What is the history of pets
The story of the cat
For cat lovers, they are the embodiment of beauty and grace; their critics consider cats to be insincere and a little too independent. This ambivalence and fascination has been around for a long time and goes back thousands of years.
Cats have been living together in harmony with humans since 3,000 BC. Known in ancient Egypt. Archaeological research results in this region point to the African wildcat or black cat (Felix sylvestris lybica) as the first ancestor of the domestic cat. In fact, the African wildcat is now often kept as a pet by traditional peoples. Studies done in South Africa have found no difference between the domestic cat and the African wildcat using DNA mapping techniques. The European wildcat (Felis sylvestris sylvestris), which is often thought to have been involved in the development of the cat as a pet, is clearly different from the two species, and as scientists and historians suggest, the African wildcat was initially attracted searched for the proximity of Egyptian grain stores along the banks of the Nile from the mice and rats present there. By eradicating the rodents, the cats made themselves popular with the population. In addition, the early domestic cats benefited from the fact that there were fewer predators compared to the surrounding areas and that, due to their proximity to humans, they were able to reproduce with a much greater chance of success. Thanks to the large littering strength, the more friendly cats have expanded geographically in a short time.
Very young kittens came into contact with friendly people, were taken home and looked after by them. As a result, people quickly assumed the status of parents for them. Their child-like dependence was maintained through early contact and feeding in the important age phase of two to eight weeks. The bond with humans that arose in this way remained strong in these kittens even after reaching sexual maturity and adulthood. Possibly thanks to their use of keeping food stores free from rodents and vermin, the Egyptians elevated cats to sacred gods in the form of cats. These cats were called "Mau". When a Mau died, its owner mourned, the cat was embalmed and "buried" in a wooden coffin. Female cats and lions were associated with Sekhmet, the much venerated Egyptian goddess of war, while the tomcats were considered the holy embodiment of the sun god Ra.
Protecting cats from harm became a passionate tradition and anyone who unexpectedly encountered an injured cat fled on the spot for fear of being accused. After their death, cats were mummified and cremated. There were often huge cat graves of tens of thousands of cats.
Despite efforts by the Egyptians to prevent their beloved animals from being exported, the Greeks simply took cats with them to control their own rodent and vermin problem. Around 900 BC The first domesticated specimens appeared in Europe. Eventually, the Egyptians began selling cats to the Romans, Gauls, Celts, and later other European countries and tribes, causing the cat population to expand worldwide. Until 500 BC The cat was widespread in China. Initially, cats were given as gifts to the emperor. Over time, the possession of cats was also allowed to the nobility, then to the priests and finally to the ordinary citizens. Many cats crossed with the native wild cats. This is how some of the breeds we know today came about. The first record of domestic cats in the British Isles dates back to 936 AD when Howell Dla, Prince of South Central Wales, enacted a law to protect cats.!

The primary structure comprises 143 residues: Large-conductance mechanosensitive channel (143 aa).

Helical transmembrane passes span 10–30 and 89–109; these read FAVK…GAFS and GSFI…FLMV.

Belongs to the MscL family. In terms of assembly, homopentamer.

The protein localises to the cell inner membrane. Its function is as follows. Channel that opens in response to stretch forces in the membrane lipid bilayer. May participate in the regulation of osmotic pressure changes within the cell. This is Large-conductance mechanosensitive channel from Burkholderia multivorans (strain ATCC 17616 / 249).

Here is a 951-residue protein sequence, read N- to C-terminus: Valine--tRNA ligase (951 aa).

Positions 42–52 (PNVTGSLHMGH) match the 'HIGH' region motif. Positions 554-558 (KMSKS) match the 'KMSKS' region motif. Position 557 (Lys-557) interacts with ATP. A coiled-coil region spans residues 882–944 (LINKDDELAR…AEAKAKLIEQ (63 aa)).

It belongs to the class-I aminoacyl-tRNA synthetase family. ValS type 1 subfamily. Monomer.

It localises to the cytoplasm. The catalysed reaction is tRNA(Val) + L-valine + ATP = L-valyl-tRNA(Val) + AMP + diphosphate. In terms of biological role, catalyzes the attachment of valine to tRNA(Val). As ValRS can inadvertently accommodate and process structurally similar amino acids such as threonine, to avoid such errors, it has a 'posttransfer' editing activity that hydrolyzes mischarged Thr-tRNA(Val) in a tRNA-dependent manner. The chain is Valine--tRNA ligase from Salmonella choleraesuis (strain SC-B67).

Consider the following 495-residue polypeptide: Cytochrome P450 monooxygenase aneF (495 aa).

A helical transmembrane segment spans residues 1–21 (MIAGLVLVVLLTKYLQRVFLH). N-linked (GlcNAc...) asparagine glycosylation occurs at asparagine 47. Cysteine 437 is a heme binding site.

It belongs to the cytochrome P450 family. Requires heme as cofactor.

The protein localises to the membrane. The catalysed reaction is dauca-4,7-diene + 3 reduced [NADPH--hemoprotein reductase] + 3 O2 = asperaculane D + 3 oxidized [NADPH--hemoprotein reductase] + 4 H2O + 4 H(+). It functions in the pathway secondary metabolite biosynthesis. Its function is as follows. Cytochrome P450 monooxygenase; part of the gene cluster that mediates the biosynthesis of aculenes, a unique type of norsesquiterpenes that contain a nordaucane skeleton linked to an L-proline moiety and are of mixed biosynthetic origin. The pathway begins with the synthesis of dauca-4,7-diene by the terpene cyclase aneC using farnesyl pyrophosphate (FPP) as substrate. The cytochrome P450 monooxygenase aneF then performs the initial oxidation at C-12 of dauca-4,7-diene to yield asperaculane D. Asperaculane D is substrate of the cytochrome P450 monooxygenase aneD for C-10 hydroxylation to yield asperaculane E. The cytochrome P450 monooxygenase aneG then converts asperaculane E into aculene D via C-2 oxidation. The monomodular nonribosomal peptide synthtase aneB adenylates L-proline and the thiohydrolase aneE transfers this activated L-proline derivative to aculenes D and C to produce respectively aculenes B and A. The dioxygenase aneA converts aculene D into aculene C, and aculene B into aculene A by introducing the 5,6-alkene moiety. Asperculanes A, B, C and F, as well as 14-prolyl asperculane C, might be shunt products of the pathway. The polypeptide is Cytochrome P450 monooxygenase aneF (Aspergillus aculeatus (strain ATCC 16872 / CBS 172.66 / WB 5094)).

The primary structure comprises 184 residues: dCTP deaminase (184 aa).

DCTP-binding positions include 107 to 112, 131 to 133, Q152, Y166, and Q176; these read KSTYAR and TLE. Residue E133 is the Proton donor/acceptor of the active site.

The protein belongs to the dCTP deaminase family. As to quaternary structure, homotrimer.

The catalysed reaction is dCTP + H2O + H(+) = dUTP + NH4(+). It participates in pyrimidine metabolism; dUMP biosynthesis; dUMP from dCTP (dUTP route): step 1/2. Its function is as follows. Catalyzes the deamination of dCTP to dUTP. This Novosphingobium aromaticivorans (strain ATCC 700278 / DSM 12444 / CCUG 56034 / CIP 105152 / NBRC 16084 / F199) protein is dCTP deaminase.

Unfortunately, the happy lives of domestic cats changed over the years and they became associated with misdeeds, diseases and sins. In 1484 Pope Innocent VII issued a decree which provided for all cat worshipers in Europe to be burned as witches. He believed that witches worshiped Satan and took the form of their animal helpers, the most common form of which was cats. Because of their habit of making night trips, cats became even more associated with the devil and sorcery. Any cat in the company of an old woman was mistaken for a witch's evil ally. Hundreds of cats and their owners were given over to flame death.
Obviously, the life of cats in Europe did not improve until the 17th century when they became mouse catchers, especially on ships. However, by the beginning of the Victorian era, cats had regained their acceptance as pets. Early breeds were presented at the first cat shows until the end of the 19th century. In 1871 a large exhibition for British Shorthair and Persian cat types took place in London's Crystal Palace. Around the same time, the Maine Coon cat breed was presented at the first American cat show in New England, USA. Today, the quality of life for cats is undoubtedly higher than ever before. Given an aura of supernatural wisdom and independence, cats are definitely destined for long existence.
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